For a long time, long before I started this blog, I kicked around the idea of putting together a list of pre-Oscar era Katie Award winners.
But the idea was more academic than reflecting any passion of mine for silent movies. The thought of spending months writing essays about silent movies before I got to the movies I really loved, movies like Duck Soup and The Thin Man, struck me as nuts. So as you may recall, what I wound up doing was handing out four career achievement awards for the pre-Oscar Silent Era: The General (best picture), Charles Chaplin (best actor), Lillian Gish (best actress) and D.W. Griffith (best director).
Then something unexpected happened: I fell in love with silent movies. I discovered I like watching them, become absorbed in them, the good ones that is, the ones that figured out to tell stories without words, movies by Keaton and Murnau and Chaplin, with stars such as Fairbanks and Chaney and Garbo. And now I think I have a handle on what those pre-Oscar Katies would be.
Don't worry, though. I'm not going back and writing essays about all these winners. I'm not delaying my arrival at the sound era by another day. But I do hate to let all that hard work go to waste.
Even so, this expanded list only goes back as far as 1919. In truth, my first-hand know- ledge of movies made before that date is pretty much limited to a couple of D.W. Griffith movies (The Birth Of A Nation and Intolerance), a handful of Mary Pickford classics and a bunch of Charlie Chaplin shorts. Griffith may have invented the language of cinema with an impressive if controversial run from 1915 to 1921, but to my mind, movies didn't really take off as both a modern art form and as a fun, visceral experience until the German Expressionists Robert Weine and F.W. Murnau came along.
If you're interested, this is my rough draft of Katie winners for the years 1919 through July 31, 1927, but I'm warning you that until you've dipped heavily into the list of twenty silent movies I gave you a while back and convinced yourself that silent movies are your cup o' joe, I wouldn't go wading into this at random:
Picture: Broken Blossoms (prod. D.W. Griffith)
Actor: Richard Barthelmess (Broken Blossoms)
Actress: Gloria Swanson (Male and Female)
Director: D.W. Griffith (Broken Blossoms)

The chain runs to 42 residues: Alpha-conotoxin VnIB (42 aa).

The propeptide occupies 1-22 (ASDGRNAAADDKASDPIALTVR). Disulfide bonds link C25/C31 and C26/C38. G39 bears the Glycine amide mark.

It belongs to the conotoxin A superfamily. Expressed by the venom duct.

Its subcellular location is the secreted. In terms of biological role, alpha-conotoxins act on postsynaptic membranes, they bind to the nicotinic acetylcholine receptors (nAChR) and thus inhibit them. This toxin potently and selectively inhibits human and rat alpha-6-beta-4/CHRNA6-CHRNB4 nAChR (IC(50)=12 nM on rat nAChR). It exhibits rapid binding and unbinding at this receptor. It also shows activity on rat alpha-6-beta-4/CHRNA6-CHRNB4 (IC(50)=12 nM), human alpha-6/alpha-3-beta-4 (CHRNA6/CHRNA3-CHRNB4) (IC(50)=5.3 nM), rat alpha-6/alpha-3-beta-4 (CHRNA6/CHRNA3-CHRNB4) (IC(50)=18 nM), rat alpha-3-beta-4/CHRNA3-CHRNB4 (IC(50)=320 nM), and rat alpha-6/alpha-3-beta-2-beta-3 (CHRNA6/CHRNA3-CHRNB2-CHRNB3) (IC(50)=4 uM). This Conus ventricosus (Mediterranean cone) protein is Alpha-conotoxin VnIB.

Picture: The Cabinet Of Dr. Caligari (prod. Rudolf Meinert and Erich Pommer)
Actor: Douglas Fairbanks (The Mark Of Zorro)
Actress: Lillian Gish (Way Down East)
Director: Robert Weine (The Cabinet Of Dr. Caligari)
Picture: The Kid (prod. Charles Chaplin)
Actor: Charles Chaplin (The Kid)
Actress: Dorothy Gish (Orphans Of The Storm)
Director: Charles Chaplin (The Kid)
Picture: Nosferatu (prod. Enrico Dieckmann and Albin Grau)
Actor: Erich von Stroheim (Foolish Wives)
Actress: Anna May Wong (The Toll Of The Sea)
Director: F.W. Murnau (Nosferatu)
Picture: Safety Last! (prod. Hal Roach)
Actor: Harold Lloyd (Safety Last!)
Actress: Edna Purviance (A Woman Of Paris)
Director: Buster Keaton and John G. Blystone (Our Hospitality)
Picture: The Thief Of Bagdad (prod. Douglas Fairbanks)
Actor: Emil Jannings (The Last Laugh)
Actress: Zasu Pitts (Greed)
Director: Raoul Walsh (The Thief Of Bagdad)
Picture: The Big Parade (prod. King Vidor)
Actor: Lon Chaney (The Phantom Of The Opera)
Actress: Irene Rich (Lady Windermere's Fan)
Director: Sergei M. Eisenstein (Battleship Potemkin)
Picture: Faust (prod. Erich Pommer)
Actor: John Gilbert (Flesh And The Devil)
Actress: Greta Garbo (Flesh And The Devil)
Director: F.W. Murnau (Faust)
1927 (January 1 - July 31, 1927)
Picture: The General (prod. Joseph M. Schenck and Buster Keaton)
Actor: Buster Keaton (The General)
Actress: Brigitte Helm (Metropolis)
Director: Buster Keaton and Clyde Bruckman (The General)
Subject to revision and the threat that someday I'll write bushel baskets full of essays about the winners, you may consider these to be official Katie Awards. Which should please faithful reader Douglas Fairbanks no end.
Katie-Bar-The-Door and I are expecting an invitation to Pickfair for the after-ceremony party.
Note: For those with an interest in such things, I included a producer credit for each of the best picture winners. Some interesting names on there, including the heretofore unmentioned Hal Roach, who produced some of the greatest comedy acts of all time—Harold Lloyd, Laurel and Hardy, and Will Rogers, among others. He was awarded an honorary Oscar in 1992 and lived to be 100.
One name shows up twice, Erich Pommer, maybe the most important producer in the influential German film industry during the 1920s and early 1930s. He fled Germany when Hitler came to power and ended up working in an American porcelain factory during World War II. Pommer eventually became a U.S. citizen, returned to making movies after the war and died in 1966.
By the way, if you're keeping score, William Fox produced Sunrise: A Song Of Two Humans, the Katie winner for 1927-28. As for the best picture winner of 1928-29, The Passion of Joan of Arc, all I have is the name of a company, Société générale des films. Maybe the board of directors can come down and pick up the award.